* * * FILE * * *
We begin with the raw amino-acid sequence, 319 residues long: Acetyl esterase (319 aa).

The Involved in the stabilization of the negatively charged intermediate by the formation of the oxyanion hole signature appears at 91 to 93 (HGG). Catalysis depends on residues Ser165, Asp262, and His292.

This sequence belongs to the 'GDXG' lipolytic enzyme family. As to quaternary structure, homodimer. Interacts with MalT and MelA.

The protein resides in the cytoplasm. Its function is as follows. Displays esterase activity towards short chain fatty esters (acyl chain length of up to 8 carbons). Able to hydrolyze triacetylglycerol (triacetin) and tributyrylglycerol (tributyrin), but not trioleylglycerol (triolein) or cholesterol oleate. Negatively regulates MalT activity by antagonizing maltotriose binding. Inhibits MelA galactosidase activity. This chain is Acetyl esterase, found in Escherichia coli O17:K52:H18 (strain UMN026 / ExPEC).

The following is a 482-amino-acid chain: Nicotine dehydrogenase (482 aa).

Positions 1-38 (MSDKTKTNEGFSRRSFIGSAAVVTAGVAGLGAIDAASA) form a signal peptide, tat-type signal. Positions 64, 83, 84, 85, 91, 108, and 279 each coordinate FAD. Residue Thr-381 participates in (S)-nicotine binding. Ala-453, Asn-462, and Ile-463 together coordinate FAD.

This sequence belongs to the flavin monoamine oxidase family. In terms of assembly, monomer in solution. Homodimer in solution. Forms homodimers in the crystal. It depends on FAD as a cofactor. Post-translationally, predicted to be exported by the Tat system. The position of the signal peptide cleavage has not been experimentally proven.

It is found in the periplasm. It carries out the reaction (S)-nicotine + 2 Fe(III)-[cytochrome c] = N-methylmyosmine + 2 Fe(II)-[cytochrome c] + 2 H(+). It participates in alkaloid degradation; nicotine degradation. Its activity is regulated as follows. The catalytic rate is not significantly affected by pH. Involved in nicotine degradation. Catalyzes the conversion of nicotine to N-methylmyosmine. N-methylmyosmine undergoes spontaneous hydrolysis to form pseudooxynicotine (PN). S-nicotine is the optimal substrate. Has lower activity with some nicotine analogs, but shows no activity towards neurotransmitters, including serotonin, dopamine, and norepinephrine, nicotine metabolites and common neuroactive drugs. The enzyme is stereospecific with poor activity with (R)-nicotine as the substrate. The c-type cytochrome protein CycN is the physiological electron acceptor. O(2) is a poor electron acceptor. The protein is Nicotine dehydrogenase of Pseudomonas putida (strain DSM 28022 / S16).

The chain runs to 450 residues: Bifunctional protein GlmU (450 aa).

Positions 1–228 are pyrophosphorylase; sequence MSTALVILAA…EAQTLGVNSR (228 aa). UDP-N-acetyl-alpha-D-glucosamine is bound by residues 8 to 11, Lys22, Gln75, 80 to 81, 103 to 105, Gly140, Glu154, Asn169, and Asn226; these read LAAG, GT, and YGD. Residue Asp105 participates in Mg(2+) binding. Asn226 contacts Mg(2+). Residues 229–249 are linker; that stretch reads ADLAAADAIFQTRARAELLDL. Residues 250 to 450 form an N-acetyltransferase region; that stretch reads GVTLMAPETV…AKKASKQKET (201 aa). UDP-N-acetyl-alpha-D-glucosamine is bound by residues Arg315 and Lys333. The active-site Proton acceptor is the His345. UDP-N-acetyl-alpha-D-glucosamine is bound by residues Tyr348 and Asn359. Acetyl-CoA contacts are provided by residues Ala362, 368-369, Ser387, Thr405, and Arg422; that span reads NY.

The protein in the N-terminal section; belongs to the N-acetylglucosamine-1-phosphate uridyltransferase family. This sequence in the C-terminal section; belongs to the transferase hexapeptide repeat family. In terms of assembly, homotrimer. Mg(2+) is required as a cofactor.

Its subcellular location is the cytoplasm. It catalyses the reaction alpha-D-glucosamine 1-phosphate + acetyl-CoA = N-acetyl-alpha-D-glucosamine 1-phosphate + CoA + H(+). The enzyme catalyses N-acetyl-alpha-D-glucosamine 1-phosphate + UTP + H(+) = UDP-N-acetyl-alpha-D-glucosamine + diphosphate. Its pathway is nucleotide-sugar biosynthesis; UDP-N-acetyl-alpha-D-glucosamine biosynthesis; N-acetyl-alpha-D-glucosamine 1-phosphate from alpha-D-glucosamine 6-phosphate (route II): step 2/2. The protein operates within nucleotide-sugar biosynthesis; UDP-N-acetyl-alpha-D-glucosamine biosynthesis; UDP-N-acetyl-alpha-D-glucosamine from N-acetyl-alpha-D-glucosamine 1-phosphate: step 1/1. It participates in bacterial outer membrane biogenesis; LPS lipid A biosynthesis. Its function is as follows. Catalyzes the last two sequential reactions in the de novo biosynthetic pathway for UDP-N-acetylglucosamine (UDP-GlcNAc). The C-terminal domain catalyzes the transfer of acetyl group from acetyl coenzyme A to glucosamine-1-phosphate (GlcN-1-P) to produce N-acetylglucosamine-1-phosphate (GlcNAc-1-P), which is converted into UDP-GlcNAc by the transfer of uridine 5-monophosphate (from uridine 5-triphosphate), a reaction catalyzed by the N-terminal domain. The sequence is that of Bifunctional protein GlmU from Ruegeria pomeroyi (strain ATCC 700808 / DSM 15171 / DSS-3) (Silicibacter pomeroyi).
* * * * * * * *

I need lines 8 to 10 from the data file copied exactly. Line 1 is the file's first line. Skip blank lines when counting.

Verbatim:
It is found in the periplasm. It carries out the reaction (S)-nicotine + 2 Fe(III)-[cytochrome c] = N-methylmyosmine + 2 Fe(II)-[cytochrome c] + 2 H(+). It participates in alkaloid degradation; nicotine degradation. Its activity is regulated as follows. The catalytic rate is not significantly affected by pH. Involved in nicotine degradation. Catalyzes the conversion of nicotine to N-methylmyosmine. N-methylmyosmine undergoes spontaneous hydrolysis to form pseudooxynicotine (PN). S-nicotine is the optimal substrate. Has lower activity with some nicotine analogs, but shows no activity towards neurotransmitters, including serotonin, dopamine, and norepinephrine, nicotine metabolites and common neuroactive drugs. The enzyme is stereospecific with poor activity with (R)-nicotine as the substrate. The c-type cytochrome protein CycN is the physiological electron acceptor. O(2) is a poor electron acceptor. The protein is Nicotine dehydrogenase of Pseudomonas putida (strain DSM 28022 / S16).

The chain runs to 450 residues: Bifunctional protein GlmU (450 aa).

Positions 1–228 are pyrophosphorylase; sequence MSTALVILAA…EAQTLGVNSR (228 aa). UDP-N-acetyl-alpha-D-glucosamine is bound by residues 8 to 11, Lys22, Gln75, 80 to 81, 103 to 105, Gly140, Glu154, Asn169, and Asn226; these read LAAG, GT, and YGD. Residue Asp105 participates in Mg(2+) binding. Asn226 contacts Mg(2+). Residues 229–249 are linker; that stretch reads ADLAAADAIFQTRARAELLDL. Residues 250 to 450 form an N-acetyltransferase region; that stretch reads GVTLMAPETV…AKKASKQKET (201 aa). UDP-N-acetyl-alpha-D-glucosamine is bound by residues Arg315 and Lys333. The active-site Proton acceptor is the His345. UDP-N-acetyl-alpha-D-glucosamine is bound by residues Tyr348 and Asn359. Acetyl-CoA contacts are provided by residues Ala362, 368-369, Ser387, Thr405, and Arg422; that span reads NY.